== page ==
Let $\sig:K_1\ra K_2$ be an isomorphism over $F$.
Let $p(x)\in K_1[x]$ be irreducible and let $\ah$ be a root of $p$.
Let $\beta$ be a root of $(\sig p)(x)$. Then we may extend $\sig$
to an isomorphism $\sig^+ K_1(\ah)\ra K_2(\beta)$ by setting
$\sig^+(\ah)=\beta$.
\end{theorem}
{\tt Proof:} Set $n$ equal the degree of $p(x)$ so we may write
\[ K_1(\ah) = \{ c_0+c_1\ah+\ldots+ c_{n-1}\ah^{n-1}: c_0,\ldots,c_{n-1}\in K_1\} \]
and
\[ K_2(\beta) = \{ d_0+d_1\beta+\ldots+ d_{n-1}\beta^{n-1}: d_0,\ldots,d_{n-1}\in K_2\} \]
Then $\sig^+$ is defined by
\[
\sig(c_0+c_1\ah+\ldots+ c_{n-1}\ah^{n-1})= d_0+d_1\beta+\ldots+ d_{n-1}\beta^{n-1} \]
where $d_j=\sig(c_j)$. Write
$p(x)=x^n-a_{n-1}x^{n-1}-\ldots-a_0$.
To check that $\sig^+$
preserves products we basically (formally, we'd need to write more here)
have to look at
$\ah^n= a_{n-1}\ah^{n-1}+\ldots+a_0$.
We have
$(\sig p)(x)=x^n-b_{n-1}x^{n-1}-\ldots-b_0$.
where $b_j=\sig(a_j)$. So
$\beta^n= b_{n-1}\beta^{n-1}+\ldots+b_0$ and indeed $\sig(\ah^n)=\beta^n$.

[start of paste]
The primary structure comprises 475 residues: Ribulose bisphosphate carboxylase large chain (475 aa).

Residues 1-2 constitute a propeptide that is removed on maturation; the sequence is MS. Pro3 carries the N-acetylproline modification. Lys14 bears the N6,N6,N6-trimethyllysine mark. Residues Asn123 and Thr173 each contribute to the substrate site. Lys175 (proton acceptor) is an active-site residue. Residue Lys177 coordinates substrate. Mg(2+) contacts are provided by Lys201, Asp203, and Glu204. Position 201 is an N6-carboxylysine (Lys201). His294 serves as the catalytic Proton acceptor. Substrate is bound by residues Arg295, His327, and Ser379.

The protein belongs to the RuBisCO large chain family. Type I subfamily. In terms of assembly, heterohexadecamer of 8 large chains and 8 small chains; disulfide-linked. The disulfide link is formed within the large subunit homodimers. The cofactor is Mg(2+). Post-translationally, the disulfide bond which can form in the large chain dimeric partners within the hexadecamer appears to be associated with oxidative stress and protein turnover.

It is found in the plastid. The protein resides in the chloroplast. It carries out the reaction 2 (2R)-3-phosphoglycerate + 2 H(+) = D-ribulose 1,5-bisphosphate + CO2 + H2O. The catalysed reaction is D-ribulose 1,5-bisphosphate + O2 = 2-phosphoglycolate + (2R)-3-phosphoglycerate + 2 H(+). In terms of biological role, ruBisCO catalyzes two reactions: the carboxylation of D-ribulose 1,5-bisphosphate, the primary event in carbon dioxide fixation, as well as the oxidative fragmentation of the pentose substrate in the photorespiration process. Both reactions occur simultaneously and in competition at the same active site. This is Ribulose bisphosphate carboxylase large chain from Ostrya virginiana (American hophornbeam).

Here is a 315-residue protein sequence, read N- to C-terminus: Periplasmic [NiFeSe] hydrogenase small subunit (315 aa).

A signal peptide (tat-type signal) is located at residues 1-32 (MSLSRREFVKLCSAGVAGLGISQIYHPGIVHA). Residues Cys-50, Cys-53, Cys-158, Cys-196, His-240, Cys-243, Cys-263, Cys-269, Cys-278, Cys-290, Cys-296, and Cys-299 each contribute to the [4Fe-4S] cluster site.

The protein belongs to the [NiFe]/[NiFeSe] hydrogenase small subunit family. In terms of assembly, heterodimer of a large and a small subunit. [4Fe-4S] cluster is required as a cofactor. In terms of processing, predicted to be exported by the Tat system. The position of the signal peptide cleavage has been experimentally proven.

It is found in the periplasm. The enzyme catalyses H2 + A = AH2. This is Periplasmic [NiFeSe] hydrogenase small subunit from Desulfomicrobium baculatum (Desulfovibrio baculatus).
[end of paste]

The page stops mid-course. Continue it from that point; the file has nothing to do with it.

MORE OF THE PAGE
{\tt Example:} Let $F=Q$, $\theta=2^{1/3}$, $\omega=e^{2\pi i/3}$, $\eta=\theta\omega$. Define
$\sig: Q(\theta)\ra Q(\eta)$ by $sig(\theta)=\eta$. Take $p(x)=x^2+x+1$ so that in this
case $\sig p$ is $p$. Take the root $\omega$ for both sides. Now we extend $\sig$
to $\sig^+:Q(\theta,\omega)\ra Q(\eta,\theta)$ be setting $\sig^+(\omega)=\omega$.
Applying Theorem \ref{aa4} repeatedly we get:
\begin{theorem}\label{aa4e}{\tt Full Isomorphism Extension Theorem.}
Let $\sig:K_1\ra K_2$ be an isomorphism over $F$.
Let $f(x)\in K_1[x]$ have complex roots $\ah_1,\ldots,\ah_s$.
Let $\beta_1,\ldots,\beta_s$ denote the complex roots of $(\sig f)(x)\in K_2[x]$.
Then $\sig$ may be extended to an isomorphism
$\sig^{++}:K_1(\ah_1,\ldots,\ah_s)\ra K_2(\beta_1,\ldots,\beta_s)$
\end{theorem}
Proof: Let $p_1(x)\in K_1[x]$ be the irreducible polynomial of $\ah_1$
over $K_1$. Let $\beta_1$ be a root of $(\sig p_1)(x)$. From
Theorem \ref{aa4} we extend $\sig$ to $\sig^+: K_1(\ah_1)\ra K_2(\beta_1)$.
Continue in this fashion extending each of the $a_i$. (When $a_i$ is
already in the field you don't do anything.) At the end you have
a $\sig^{++}$ with domain $K_1(\ah_1,\ldots,\ah_s)$ But the $\sig^{++}(\ah_i)$